Python Introducing Lists Meet Lists Deletion

Eswar Ambati
Eswar Ambati
717 Points

Difference between del and pop

In the video at 3:54 I had a misunderstanding f what del really was.

This is because it was mentioned that del can be used when you don twant the value around and u want it to be garbage collected. However the value is still around due to such variable having the ability to store the value. As usin del only removes the label and not the actual value. Unlike pop

This might be my misunderstanding hopefully it can be cleared

3 Answers

Jason Wiram
PRO
Jason Wiram
Pro Student 38,630 Points

The previous answer is not entirely correct. del removes an item at a specific index

> yourArray = [3, 2, 2, 1]
> del yourArray[1]
[3, 2, 1]

pop removes an item at a specific index (and returns it)

> yourArray = [4, 3, 5]
> yourArray.pop(1)
3
> yourArray
[4, 5]

This was very helpful!

.pop seems to have "deleted" 3 in your example. yourArray no longer holds .pop(1), were is .pop(1) stored, and how can I access it, or is it gone? and why would I want to use del instead of manually removing the item from the list, in what scenario would I ever use del in?

Enrica Fedeli-Jaques
Enrica Fedeli-Jaques
6,456 Points

Right! this is a good starting point for me to understand. now i need to know what happens to the items after they are popped . thank you for making it REAL simple :)

If pop is a method to the object list, e.g., books.pop(), what is the classification of del? Is it also a method? If so, how come it is done or written in a different way than all the methods we have learnt thus far?

Thanks.

Ewerton Luna
Ewerton Luna
Full Stack JavaScript Techdegree Student 15,095 Points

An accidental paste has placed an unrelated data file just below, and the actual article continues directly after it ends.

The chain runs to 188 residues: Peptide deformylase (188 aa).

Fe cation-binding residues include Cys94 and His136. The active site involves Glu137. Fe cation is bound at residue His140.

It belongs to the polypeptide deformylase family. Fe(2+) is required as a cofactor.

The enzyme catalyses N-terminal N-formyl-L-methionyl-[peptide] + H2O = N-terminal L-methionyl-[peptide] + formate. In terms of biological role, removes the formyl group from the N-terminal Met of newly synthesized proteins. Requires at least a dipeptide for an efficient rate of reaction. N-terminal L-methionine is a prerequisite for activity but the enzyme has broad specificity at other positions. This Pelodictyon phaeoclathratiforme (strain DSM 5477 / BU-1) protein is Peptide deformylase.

I believe, as Craig said, del is simply a statement, not a method. This statement remove a certain label from an object. If this object doesn't get a new label before the del statement is used, it will be garbage collected, since you can no longer access it.

Aaron Hinesley
Aaron Hinesley
2,992 Points

Here is what I used to help me know the difference. If you use delete, you have to write more code to keep the value: example1 = "Hello"

example2 = example1

del example1

So now the string is saved with a new label. But there must be an easier way to do this right? That's when pop becomes the better way to do this.

example1 = ["Hello"]

example2 = books.pop()

Now the string is removed from the list and already has a new label with less script! I hope this helps in any way.

Jenny Tang
Jenny Tang
5,588 Points

What happens when you simply run books.pop(1) without assigning it to a variable? Is books(1) completely removed in that case or is it stored somewhere? If the latter, where is it stored?

Mark Nembhard
Mark Nembhard
763 Points

Like it. But then why have Del on its own when you have pop that can manage both tasks

Aaron Hinesley
Aaron Hinesley
2,992 Points

Good question. I would think Del will come in handy if you do not want to keep the specific data around any longer. If you have duplicates of data and want to start condensing. It would be best to just delete rather than pop it out with no intentions of using it. It offers flexibility on how you want the program to handle the task. Rather than there being only one way to deal with it.